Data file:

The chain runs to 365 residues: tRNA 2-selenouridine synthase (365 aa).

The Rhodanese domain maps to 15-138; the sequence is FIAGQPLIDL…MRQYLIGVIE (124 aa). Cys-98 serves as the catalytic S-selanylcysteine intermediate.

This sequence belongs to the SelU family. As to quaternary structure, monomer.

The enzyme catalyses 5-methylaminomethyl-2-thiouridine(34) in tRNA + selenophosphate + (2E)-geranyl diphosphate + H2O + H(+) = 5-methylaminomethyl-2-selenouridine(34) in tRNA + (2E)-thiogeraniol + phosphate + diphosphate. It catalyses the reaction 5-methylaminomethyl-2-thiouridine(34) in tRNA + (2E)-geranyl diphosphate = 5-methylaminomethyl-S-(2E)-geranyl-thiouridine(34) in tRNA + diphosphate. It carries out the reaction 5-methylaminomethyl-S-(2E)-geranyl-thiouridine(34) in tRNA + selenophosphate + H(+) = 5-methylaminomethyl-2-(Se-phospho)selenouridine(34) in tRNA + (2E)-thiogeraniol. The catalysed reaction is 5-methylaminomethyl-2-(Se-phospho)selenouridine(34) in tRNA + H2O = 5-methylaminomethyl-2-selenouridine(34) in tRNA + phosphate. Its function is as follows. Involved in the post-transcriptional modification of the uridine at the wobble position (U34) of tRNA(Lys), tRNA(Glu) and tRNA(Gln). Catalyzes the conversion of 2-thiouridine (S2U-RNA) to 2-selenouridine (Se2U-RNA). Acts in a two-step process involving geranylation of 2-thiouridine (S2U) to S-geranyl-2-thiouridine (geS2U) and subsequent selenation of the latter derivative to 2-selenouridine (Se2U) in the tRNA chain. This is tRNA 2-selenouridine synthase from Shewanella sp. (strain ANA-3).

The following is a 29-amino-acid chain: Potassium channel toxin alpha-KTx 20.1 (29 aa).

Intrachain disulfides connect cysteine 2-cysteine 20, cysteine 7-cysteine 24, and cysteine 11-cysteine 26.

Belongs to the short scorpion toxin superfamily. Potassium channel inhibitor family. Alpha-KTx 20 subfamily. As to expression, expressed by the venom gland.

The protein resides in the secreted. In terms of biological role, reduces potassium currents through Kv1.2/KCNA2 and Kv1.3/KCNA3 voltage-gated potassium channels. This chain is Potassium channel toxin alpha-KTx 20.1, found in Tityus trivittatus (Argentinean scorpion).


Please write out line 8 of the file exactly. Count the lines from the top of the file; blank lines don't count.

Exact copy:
The protein resides in the secreted. In terms of biological role, reduces potassium currents through Kv1.2/KCNA2 and Kv1.3/KCNA3 voltage-gated potassium channels. This chain is Potassium channel toxin alpha-KTx 20.1, found in Tityus trivittatus (Argentinean scorpion).